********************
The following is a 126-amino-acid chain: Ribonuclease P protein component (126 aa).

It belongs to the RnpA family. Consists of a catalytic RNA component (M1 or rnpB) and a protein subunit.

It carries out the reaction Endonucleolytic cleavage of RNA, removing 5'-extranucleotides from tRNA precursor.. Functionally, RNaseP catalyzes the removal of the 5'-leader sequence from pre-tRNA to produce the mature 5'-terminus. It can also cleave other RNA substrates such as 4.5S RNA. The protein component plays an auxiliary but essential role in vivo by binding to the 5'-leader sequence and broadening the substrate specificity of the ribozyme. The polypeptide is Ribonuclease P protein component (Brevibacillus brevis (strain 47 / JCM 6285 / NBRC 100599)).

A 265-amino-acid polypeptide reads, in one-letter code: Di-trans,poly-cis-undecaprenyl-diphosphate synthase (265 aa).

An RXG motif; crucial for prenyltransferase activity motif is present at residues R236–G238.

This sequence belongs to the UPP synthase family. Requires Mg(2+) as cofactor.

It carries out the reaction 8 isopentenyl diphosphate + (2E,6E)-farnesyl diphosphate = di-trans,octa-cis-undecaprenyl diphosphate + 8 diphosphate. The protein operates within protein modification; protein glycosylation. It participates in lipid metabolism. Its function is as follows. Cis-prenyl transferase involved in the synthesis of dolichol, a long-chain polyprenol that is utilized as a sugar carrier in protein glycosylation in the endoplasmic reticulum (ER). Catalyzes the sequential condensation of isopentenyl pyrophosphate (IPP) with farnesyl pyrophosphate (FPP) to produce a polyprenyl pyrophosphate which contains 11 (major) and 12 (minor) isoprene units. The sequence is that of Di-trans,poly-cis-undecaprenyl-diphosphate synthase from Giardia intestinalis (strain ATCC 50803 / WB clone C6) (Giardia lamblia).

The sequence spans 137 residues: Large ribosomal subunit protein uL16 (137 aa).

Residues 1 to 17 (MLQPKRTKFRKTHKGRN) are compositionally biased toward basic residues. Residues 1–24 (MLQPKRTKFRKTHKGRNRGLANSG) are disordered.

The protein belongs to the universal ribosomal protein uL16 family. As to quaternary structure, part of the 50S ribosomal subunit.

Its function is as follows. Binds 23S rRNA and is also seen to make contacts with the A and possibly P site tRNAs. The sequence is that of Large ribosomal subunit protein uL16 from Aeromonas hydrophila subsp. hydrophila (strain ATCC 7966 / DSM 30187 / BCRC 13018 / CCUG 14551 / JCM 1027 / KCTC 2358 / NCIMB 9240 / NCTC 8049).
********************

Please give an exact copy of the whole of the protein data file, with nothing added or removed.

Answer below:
The following is a 126-amino-acid chain: Ribonuclease P protein component (126 aa).

It belongs to the RnpA family. Consists of a catalytic RNA component (M1 or rnpB) and a protein subunit.

It carries out the reaction Endonucleolytic cleavage of RNA, removing 5'-extranucleotides from tRNA precursor.. Functionally, RNaseP catalyzes the removal of the 5'-leader sequence from pre-tRNA to produce the mature 5'-terminus. It can also cleave other RNA substrates such as 4.5S RNA. The protein component plays an auxiliary but essential role in vivo by binding to the 5'-leader sequence and broadening the substrate specificity of the ribozyme. The polypeptide is Ribonuclease P protein component (Brevibacillus brevis (strain 47 / JCM 6285 / NBRC 100599)).

A 265-amino-acid polypeptide reads, in one-letter code: Di-trans,poly-cis-undecaprenyl-diphosphate synthase (265 aa).

An RXG motif; crucial for prenyltransferase activity motif is present at residues R236–G238.

This sequence belongs to the UPP synthase family. Requires Mg(2+) as cofactor.

It carries out the reaction 8 isopentenyl diphosphate + (2E,6E)-farnesyl diphosphate = di-trans,octa-cis-undecaprenyl diphosphate + 8 diphosphate. The protein operates within protein modification; protein glycosylation. It participates in lipid metabolism. Its function is as follows. Cis-prenyl transferase involved in the synthesis of dolichol, a long-chain polyprenol that is utilized as a sugar carrier in protein glycosylation in the endoplasmic reticulum (ER). Catalyzes the sequential condensation of isopentenyl pyrophosphate (IPP) with farnesyl pyrophosphate (FPP) to produce a polyprenyl pyrophosphate which contains 11 (major) and 12 (minor) isoprene units. The sequence is that of Di-trans,poly-cis-undecaprenyl-diphosphate synthase from Giardia intestinalis (strain ATCC 50803 / WB clone C6) (Giardia lamblia).

The sequence spans 137 residues: Large ribosomal subunit protein uL16 (137 aa).

Residues 1 to 17 (MLQPKRTKFRKTHKGRN) are compositionally biased toward basic residues. Residues 1–24 (MLQPKRTKFRKTHKGRNRGLANSG) are disordered.

The protein belongs to the universal ribosomal protein uL16 family. As to quaternary structure, part of the 50S ribosomal subunit.

Its function is as follows. Binds 23S rRNA and is also seen to make contacts with the A and possibly P site tRNAs. The sequence is that of Large ribosomal subunit protein uL16 from Aeromonas hydrophila subsp. hydrophila (strain ATCC 7966 / DSM 30187 / BCRC 13018 / CCUG 14551 / JCM 1027 / KCTC 2358 / NCIMB 9240 / NCTC 8049).